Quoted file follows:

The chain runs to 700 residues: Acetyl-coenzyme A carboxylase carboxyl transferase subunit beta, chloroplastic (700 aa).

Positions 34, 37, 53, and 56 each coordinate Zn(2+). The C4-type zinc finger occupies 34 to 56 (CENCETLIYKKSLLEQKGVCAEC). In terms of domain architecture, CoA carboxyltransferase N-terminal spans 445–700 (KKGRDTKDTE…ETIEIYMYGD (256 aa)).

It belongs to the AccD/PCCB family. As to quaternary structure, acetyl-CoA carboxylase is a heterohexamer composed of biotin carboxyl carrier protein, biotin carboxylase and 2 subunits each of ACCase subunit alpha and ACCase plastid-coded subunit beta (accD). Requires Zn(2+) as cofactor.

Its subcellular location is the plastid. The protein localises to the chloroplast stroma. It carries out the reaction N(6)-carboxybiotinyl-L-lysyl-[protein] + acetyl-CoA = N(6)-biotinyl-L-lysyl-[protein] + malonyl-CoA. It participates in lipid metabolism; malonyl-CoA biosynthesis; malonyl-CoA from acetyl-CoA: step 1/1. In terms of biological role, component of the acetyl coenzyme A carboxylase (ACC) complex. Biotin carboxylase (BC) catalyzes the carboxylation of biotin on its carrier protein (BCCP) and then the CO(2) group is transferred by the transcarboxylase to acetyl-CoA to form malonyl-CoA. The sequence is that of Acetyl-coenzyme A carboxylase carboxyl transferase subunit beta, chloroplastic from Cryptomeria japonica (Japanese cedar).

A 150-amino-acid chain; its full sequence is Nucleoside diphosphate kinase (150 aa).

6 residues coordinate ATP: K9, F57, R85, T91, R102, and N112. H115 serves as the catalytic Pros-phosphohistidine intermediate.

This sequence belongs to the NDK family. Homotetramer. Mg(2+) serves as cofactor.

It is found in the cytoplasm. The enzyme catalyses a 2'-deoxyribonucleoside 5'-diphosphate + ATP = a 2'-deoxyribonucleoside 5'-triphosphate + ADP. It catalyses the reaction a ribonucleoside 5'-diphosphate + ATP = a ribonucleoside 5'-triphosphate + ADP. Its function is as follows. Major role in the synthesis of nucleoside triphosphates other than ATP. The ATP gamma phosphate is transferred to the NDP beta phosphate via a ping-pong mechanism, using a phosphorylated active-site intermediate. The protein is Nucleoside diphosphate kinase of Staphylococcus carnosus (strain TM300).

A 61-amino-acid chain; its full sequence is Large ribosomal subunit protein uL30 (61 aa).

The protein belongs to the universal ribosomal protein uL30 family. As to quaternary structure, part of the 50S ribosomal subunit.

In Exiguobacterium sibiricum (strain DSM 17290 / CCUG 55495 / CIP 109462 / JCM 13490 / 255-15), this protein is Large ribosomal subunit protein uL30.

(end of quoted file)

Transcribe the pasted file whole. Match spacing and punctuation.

The chain runs to 700 residues: Acetyl-coenzyme A carboxylase carboxyl transferase subunit beta, chloroplastic (700 aa).

Positions 34, 37, 53, and 56 each coordinate Zn(2+). The C4-type zinc finger occupies 34 to 56 (CENCETLIYKKSLLEQKGVCAEC). In terms of domain architecture, CoA carboxyltransferase N-terminal spans 445–700 (KKGRDTKDTE…ETIEIYMYGD (256 aa)).

It belongs to the AccD/PCCB family. As to quaternary structure, acetyl-CoA carboxylase is a heterohexamer composed of biotin carboxyl carrier protein, biotin carboxylase and 2 subunits each of ACCase subunit alpha and ACCase plastid-coded subunit beta (accD). Requires Zn(2+) as cofactor.

Its subcellular location is the plastid. The protein localises to the chloroplast stroma. It carries out the reaction N(6)-carboxybiotinyl-L-lysyl-[protein] + acetyl-CoA = N(6)-biotinyl-L-lysyl-[protein] + malonyl-CoA. It participates in lipid metabolism; malonyl-CoA biosynthesis; malonyl-CoA from acetyl-CoA: step 1/1. In terms of biological role, component of the acetyl coenzyme A carboxylase (ACC) complex. Biotin carboxylase (BC) catalyzes the carboxylation of biotin on its carrier protein (BCCP) and then the CO(2) group is transferred by the transcarboxylase to acetyl-CoA to form malonyl-CoA. The sequence is that of Acetyl-coenzyme A carboxylase carboxyl transferase subunit beta, chloroplastic from Cryptomeria japonica (Japanese cedar).

A 150-amino-acid chain; its full sequence is Nucleoside diphosphate kinase (150 aa).

6 residues coordinate ATP: K9, F57, R85, T91, R102, and N112. H115 serves as the catalytic Pros-phosphohistidine intermediate.

This sequence belongs to the NDK family. Homotetramer. Mg(2+) serves as cofactor.

It is found in the cytoplasm. The enzyme catalyses a 2'-deoxyribonucleoside 5'-diphosphate + ATP = a 2'-deoxyribonucleoside 5'-triphosphate + ADP. It catalyses the reaction a ribonucleoside 5'-diphosphate + ATP = a ribonucleoside 5'-triphosphate + ADP. Its function is as follows. Major role in the synthesis of nucleoside triphosphates other than ATP. The ATP gamma phosphate is transferred to the NDP beta phosphate via a ping-pong mechanism, using a phosphorylated active-site intermediate. The protein is Nucleoside diphosphate kinase of Staphylococcus carnosus (strain TM300).

A 61-amino-acid chain; its full sequence is Large ribosomal subunit protein uL30 (61 aa).

The protein belongs to the universal ribosomal protein uL30 family. As to quaternary structure, part of the 50S ribosomal subunit.

In Exiguobacterium sibiricum (strain DSM 17290 / CCUG 55495 / CIP 109462 / JCM 13490 / 255-15), this protein is Large ribosomal subunit protein uL30.